There could be more friction ahead. On September 17, the FDA’s external advisory committee will publicly review Pfizer’s data supporting a booster injection. Although Pfizer has asked the FDA to approve booster doses for people ages 16 and older, the agency could decide to limit who gets a booster. The CDC and its external advisory panel should also weigh in.
A key member of the FDA’s advisory panel, Dr. Paul A. Offit, the director of the Vaccine Education Center at the Children’s Hospital in Philadelphia, argues that boosters are premature. “There is no compelling reason to get a third dose now,” he said in an interview on Thursday.
He said the administration seemed to expect the FDA and CDC to stamp their booster timeline. “Bypassing and marginalizing those agencies has resulted in veterans you need in this pandemic leaving the FDA,” he said, referring to Dr. Gruber and Dr. Krause.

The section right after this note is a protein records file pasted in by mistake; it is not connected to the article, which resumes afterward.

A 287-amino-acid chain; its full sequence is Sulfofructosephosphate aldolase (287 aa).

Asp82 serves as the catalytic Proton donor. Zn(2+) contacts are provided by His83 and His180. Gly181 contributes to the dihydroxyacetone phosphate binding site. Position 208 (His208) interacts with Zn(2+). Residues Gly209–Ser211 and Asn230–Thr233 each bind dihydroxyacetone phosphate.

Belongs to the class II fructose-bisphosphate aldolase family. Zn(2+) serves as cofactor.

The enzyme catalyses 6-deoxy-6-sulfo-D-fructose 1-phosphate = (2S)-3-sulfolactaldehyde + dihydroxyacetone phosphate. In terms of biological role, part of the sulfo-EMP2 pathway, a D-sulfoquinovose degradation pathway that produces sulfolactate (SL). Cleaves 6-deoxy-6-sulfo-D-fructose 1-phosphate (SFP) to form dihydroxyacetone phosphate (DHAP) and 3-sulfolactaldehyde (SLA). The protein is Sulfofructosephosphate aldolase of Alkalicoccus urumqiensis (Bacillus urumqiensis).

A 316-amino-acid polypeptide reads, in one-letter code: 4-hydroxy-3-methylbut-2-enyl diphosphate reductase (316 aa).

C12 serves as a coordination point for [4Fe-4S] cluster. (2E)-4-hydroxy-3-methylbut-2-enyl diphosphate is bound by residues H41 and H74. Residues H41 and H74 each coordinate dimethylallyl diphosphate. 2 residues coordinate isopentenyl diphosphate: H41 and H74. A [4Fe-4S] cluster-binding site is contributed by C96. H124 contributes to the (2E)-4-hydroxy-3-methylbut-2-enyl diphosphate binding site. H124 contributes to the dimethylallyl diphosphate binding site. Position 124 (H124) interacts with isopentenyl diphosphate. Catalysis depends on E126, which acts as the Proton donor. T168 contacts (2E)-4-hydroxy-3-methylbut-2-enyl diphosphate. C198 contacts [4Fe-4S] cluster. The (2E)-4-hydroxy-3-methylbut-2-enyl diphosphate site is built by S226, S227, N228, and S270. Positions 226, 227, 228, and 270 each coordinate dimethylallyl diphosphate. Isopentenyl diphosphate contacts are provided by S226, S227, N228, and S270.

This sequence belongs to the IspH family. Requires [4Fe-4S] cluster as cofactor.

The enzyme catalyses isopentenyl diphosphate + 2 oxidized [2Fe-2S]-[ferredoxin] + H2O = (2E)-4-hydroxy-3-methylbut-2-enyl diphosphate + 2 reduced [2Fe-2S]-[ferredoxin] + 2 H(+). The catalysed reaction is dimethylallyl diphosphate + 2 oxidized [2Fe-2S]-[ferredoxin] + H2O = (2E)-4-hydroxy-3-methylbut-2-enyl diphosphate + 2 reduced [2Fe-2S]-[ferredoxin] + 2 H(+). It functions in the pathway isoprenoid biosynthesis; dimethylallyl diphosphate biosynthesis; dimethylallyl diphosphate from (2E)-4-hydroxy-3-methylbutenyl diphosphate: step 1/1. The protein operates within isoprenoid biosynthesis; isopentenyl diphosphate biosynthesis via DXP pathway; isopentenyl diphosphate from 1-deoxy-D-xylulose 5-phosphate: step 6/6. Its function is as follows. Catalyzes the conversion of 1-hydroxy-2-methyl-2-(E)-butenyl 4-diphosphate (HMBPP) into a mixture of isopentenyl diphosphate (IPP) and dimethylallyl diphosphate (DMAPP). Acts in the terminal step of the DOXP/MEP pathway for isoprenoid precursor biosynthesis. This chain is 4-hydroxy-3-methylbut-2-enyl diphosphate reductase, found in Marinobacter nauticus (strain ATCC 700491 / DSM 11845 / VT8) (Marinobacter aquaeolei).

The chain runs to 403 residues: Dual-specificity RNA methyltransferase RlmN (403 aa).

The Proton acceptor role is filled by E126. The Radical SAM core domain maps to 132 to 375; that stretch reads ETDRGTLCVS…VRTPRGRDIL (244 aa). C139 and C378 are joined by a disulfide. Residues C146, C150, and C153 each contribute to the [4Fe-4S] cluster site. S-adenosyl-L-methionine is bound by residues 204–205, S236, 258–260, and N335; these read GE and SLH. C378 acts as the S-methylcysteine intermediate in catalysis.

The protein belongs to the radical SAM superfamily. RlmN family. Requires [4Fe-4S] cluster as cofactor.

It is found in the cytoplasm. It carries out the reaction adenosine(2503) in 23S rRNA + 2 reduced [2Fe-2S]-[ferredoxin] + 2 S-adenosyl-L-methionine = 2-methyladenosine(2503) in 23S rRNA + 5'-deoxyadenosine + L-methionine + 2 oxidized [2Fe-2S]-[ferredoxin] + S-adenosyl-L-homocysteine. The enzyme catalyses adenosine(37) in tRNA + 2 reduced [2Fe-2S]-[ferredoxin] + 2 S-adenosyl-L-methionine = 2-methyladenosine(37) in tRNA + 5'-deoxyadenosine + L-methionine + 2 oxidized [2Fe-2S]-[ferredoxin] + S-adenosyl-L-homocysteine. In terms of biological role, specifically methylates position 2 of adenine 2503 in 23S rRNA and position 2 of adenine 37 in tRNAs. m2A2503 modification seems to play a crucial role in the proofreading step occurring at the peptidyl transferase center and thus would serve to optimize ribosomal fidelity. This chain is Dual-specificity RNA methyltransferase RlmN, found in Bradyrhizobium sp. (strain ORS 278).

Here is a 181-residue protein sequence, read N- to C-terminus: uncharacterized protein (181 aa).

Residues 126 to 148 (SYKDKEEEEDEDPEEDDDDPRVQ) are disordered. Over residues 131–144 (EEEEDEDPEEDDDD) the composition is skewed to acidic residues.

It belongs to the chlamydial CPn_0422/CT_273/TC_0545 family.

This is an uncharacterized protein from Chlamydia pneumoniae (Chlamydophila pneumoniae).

Several studies have shown that the potency of the Pfizer-BioNTech and Moderna vaccines decreases over time against infection, but suggest that the vaccines continue to provide robust protection against severe illness and hospitalization.
But dr. Surgeon general Vivek Murthy said in an interview on Thursday that a few studies have suggested that protection against serious diseases diminishes over time. “We felt that if we waited a few more months, we would see protections against hospitalizations and deaths diminish,” he said.
In an interview published Thursday on WebMD.com, Dr. Woodcock expressed that opinion, saying the trend of breakthrough infections had at one point led health officials to believe that “we will see hospitalizations and more serious illnesses” among fully vaccinated people. When that happens, she said “we want to be done” with the booster plan.
Some Americans are already getting booster shots before FDA approval: More than a million fully vaccinated people have received an extra dose since mid-August. The agency approved vaccines for some people with weakened immune systems on Aug. 12; it is not known how many of the people who received extra doses are in that group.
Kitty Bennett research contributed.